Turrbal was the name for the
local Aboriginal dialect. In its modern form, it has been given to a
town on Pumistone Passage and to the point from which travelers now
cross over to Bribie Island by bridge. According to Tom Petrie the
Toorbul Point area was called Ningi Ningi by the Aboriginal
Ningi ningi are what English-speaking people call oysters. The name of Ningi has been retained for the township on the Bribie Road near Toorbul Point.
This was the Aboriginal name for the Common Koel, Eudynamys scolopacea, a name which imitated the sound made by the bird. This cuckoo is found all through coastal Queensland. It appears that the Aboriginal people used the name for the bend in the river downstream from where the Indoorooprilly railway bridge came to be built because these birds must have been particularly prevalent in the area. They generally like forests with tall trees. However Richard Drew applied the name to a different area when he subdivided blocks around a creek which white people already called Toowong Creek, an area which became an elite suburb in the early decades of free settlement. When land was first sold in the area back in 1851 it was simply referred to as the 'Western Suburbs'.
This was the name of Thomas Alford's house before it became the name of the town. It had its origins with the Aboriginal people of the area, but just what name they used for the swamp is not clear. It was probably Toocoonibah. However the white settlers simply called it the Drayton Swamp until 1857 when the name of Toowoomba was adopted. Some say the name referred to a native melon which grew in the area, while other say that it referred more directly to the swamp and literally meant 'water sits down'.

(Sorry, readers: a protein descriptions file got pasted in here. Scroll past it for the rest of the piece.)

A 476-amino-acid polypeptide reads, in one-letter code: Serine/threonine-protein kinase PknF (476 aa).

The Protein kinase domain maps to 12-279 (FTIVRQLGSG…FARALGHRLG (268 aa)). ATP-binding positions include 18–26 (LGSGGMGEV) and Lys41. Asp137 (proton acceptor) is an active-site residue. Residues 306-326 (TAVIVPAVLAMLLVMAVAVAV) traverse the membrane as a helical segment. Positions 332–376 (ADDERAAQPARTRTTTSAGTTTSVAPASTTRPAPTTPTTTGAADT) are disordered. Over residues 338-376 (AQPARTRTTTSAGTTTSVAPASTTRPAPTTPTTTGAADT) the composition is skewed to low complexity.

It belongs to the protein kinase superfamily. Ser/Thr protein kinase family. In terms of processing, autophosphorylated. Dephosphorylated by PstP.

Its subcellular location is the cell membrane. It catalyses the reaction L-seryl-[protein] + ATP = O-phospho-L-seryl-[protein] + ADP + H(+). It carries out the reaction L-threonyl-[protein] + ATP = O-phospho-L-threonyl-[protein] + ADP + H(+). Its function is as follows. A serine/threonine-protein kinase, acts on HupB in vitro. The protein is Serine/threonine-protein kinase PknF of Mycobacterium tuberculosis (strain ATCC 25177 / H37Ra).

The name, derived from Torbane Hill in
Scotland, was suggested by James Robertson during the establishment of the
Torquay on Hervey Bay is named after the seaside resort of Torquay in Devonshire, England, where the name arose from the quay built by the monks of Torre Abbey, the abbey being named after a tor or hill nearby. The English Torquay is now part of the urban seaside resort of Torbay which together with Paignton and Brixham is promoted as the English Riviera.
As Donald Henderson's ten year lease was about to expire on land in this area in 1881 he sold some of it to Jas McPherson who built the first shops here.
So named by the Survey Office after an
early settler in the area.
The name was given by the Railway Department using the Aboriginal
toon-goon, which referred to the sound of the waves, as its inspiration.
The Tweed River from which
Tweed Heads gets its name looks back to Scotland for its inspiration.
From its British (Celtic) roots we know that it originally meant the
strong one and in AD 700 was spelt
Tuuide. Tweed Heads forms a twin town with Coolangatta.